Modern infotainment systems that provide myriad audio choices and connect with a smart phone for hands-free calling and data services are attracting tech-enthused shoppers, but the ownership experience is proving frustrating for many. Sixty percent of those drivers who purchased a car equipped with an infotainment system from Cadillac, Honda, Ford, and Lincoln were challenged to learn how to operate it during the first weeks of ownership. And just over a third of owners experienced one or more problems, according to new survey conducted by the Consumer Reports National Research Center.
Age plays a significant role in respondents’ initial reactions to using infotainment systems. Respondents 65 and older who owned a car with an installed infotainment system were significantly more likely to have trouble operating them (68 percent), compared to similar respondents aged 45 to 64 years (52 percent) and those 18 to 44 years old (37 percent). However, as we have seen in a previous survey, drivers consider the systems easier to use over time, as they become accustomed to their operation.
To better understand the infotainment ownership experience, and dig deeper into their reliability and satisfaction, we contacted 11,550 ConsumerReports.org subscribers earlier this month who in our 2013 Annual Auto Survey reported owning a Cadillac, Ford, Lincoln, or Honda model offered with a factory infotainment system. From this group, we collected data from 3,148 subscribers who had such systems.
The car models included in this recontact survey were the 2013 Cadillac ATS and XTS; 2013 Honda Accord and Crosstour; 2013 Lincoln MKS and MKT; 2011 to 2013 Lincoln MKX; 2013 Ford C-Max, Escape, Flex, Fusion (hybrid and non-hybrid versions) and Taurus; and 2011 to 2013 Ford Edge and Explorer.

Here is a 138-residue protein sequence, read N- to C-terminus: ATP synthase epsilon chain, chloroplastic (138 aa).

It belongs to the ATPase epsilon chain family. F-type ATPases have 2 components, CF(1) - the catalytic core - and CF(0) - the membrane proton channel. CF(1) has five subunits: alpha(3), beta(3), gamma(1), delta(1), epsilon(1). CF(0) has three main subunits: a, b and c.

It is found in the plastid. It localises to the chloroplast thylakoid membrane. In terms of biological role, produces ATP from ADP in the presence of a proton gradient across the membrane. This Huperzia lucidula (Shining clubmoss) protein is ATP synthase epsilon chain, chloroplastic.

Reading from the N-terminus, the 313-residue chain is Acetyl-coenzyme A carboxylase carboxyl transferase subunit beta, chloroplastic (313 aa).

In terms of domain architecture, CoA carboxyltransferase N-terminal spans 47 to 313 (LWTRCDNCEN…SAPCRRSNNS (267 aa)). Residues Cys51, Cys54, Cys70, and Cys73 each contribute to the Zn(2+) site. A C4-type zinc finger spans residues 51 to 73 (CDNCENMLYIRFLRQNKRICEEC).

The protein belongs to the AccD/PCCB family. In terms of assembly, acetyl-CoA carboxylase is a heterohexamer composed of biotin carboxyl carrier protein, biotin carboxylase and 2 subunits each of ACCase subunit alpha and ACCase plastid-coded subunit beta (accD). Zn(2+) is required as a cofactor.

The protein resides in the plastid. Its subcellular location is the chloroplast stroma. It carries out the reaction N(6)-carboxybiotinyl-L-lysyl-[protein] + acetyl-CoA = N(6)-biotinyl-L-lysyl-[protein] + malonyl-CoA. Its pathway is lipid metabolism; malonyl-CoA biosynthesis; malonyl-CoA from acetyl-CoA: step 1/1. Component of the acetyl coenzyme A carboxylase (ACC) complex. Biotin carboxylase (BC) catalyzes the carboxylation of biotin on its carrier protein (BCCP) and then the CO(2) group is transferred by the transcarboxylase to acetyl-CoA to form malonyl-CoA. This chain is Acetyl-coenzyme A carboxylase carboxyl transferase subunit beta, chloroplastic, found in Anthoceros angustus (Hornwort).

Learn more about our latest reliability survey including best and worst models in our reliability guide.
Among the systems surveyed, just 37 percent of those who had initial difficulties learning HondaLink stated that they grew much more accustomed to its operation over time. In contrast, 47 percent of similar Ford/Lincoln owners and 51 percent of Cadillac owners said those systems became a lot easier to use with experience.
Even though older drivers were more apt to cite challenges in operating their systems initially, this group was less likely to report experiencing problems overall. In fact, reports of problems followed the opposite demographic pattern as the learning curve, with 46 percent of drivers 44 years and younger reporting a problem compared to 36 percent among drivers between the ages of 45 and 64 and 28 percent among those 65 years and older. It may be that younger drivers were likely to use the systems more often and depend on more features, whereas older drivers may not be relying on such a broad spectrum of functions.
With HondaLink, the most commonly reported problems were associated with the system’s communication component (43 percent of defective systems), radio (32 percent), CD/DVD player (21 percent), and touch screen (16 percent).